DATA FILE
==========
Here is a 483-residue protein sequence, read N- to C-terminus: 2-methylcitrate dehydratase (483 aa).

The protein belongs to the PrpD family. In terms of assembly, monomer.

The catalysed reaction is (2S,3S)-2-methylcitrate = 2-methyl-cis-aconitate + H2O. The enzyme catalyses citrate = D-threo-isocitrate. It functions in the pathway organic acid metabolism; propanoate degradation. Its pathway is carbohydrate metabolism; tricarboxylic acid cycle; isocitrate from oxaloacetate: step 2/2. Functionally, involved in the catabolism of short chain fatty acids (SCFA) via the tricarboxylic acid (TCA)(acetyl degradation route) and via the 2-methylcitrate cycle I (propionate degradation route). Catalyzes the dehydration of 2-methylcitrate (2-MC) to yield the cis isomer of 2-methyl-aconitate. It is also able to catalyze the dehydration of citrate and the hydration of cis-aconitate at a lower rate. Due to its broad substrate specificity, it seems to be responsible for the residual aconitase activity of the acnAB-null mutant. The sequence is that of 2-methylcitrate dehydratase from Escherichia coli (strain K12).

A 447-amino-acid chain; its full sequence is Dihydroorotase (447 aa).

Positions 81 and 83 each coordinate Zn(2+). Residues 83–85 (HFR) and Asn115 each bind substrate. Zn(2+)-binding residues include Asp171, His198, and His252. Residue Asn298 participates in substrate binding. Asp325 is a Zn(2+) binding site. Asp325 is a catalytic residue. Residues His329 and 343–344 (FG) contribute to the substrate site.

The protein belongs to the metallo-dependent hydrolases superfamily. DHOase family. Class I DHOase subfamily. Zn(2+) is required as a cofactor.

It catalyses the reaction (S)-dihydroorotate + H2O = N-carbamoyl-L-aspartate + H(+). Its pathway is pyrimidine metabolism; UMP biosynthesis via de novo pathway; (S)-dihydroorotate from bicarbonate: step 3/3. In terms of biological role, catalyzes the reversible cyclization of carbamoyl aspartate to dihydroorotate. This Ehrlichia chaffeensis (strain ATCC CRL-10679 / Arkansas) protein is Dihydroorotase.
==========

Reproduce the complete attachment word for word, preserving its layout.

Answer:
Here is a 483-residue protein sequence, read N- to C-terminus: 2-methylcitrate dehydratase (483 aa).

The protein belongs to the PrpD family. In terms of assembly, monomer.

The catalysed reaction is (2S,3S)-2-methylcitrate = 2-methyl-cis-aconitate + H2O. The enzyme catalyses citrate = D-threo-isocitrate. It functions in the pathway organic acid metabolism; propanoate degradation. Its pathway is carbohydrate metabolism; tricarboxylic acid cycle; isocitrate from oxaloacetate: step 2/2. Functionally, involved in the catabolism of short chain fatty acids (SCFA) via the tricarboxylic acid (TCA)(acetyl degradation route) and via the 2-methylcitrate cycle I (propionate degradation route). Catalyzes the dehydration of 2-methylcitrate (2-MC) to yield the cis isomer of 2-methyl-aconitate. It is also able to catalyze the dehydration of citrate and the hydration of cis-aconitate at a lower rate. Due to its broad substrate specificity, it seems to be responsible for the residual aconitase activity of the acnAB-null mutant. The sequence is that of 2-methylcitrate dehydratase from Escherichia coli (strain K12).

A 447-amino-acid chain; its full sequence is Dihydroorotase (447 aa).

Positions 81 and 83 each coordinate Zn(2+). Residues 83–85 (HFR) and Asn115 each bind substrate. Zn(2+)-binding residues include Asp171, His198, and His252. Residue Asn298 participates in substrate binding. Asp325 is a Zn(2+) binding site. Asp325 is a catalytic residue. Residues His329 and 343–344 (FG) contribute to the substrate site.

The protein belongs to the metallo-dependent hydrolases superfamily. DHOase family. Class I DHOase subfamily. Zn(2+) is required as a cofactor.

It catalyses the reaction (S)-dihydroorotate + H2O = N-carbamoyl-L-aspartate + H(+). Its pathway is pyrimidine metabolism; UMP biosynthesis via de novo pathway; (S)-dihydroorotate from bicarbonate: step 3/3. In terms of biological role, catalyzes the reversible cyclization of carbamoyl aspartate to dihydroorotate. This Ehrlichia chaffeensis (strain ATCC CRL-10679 / Arkansas) protein is Dihydroorotase.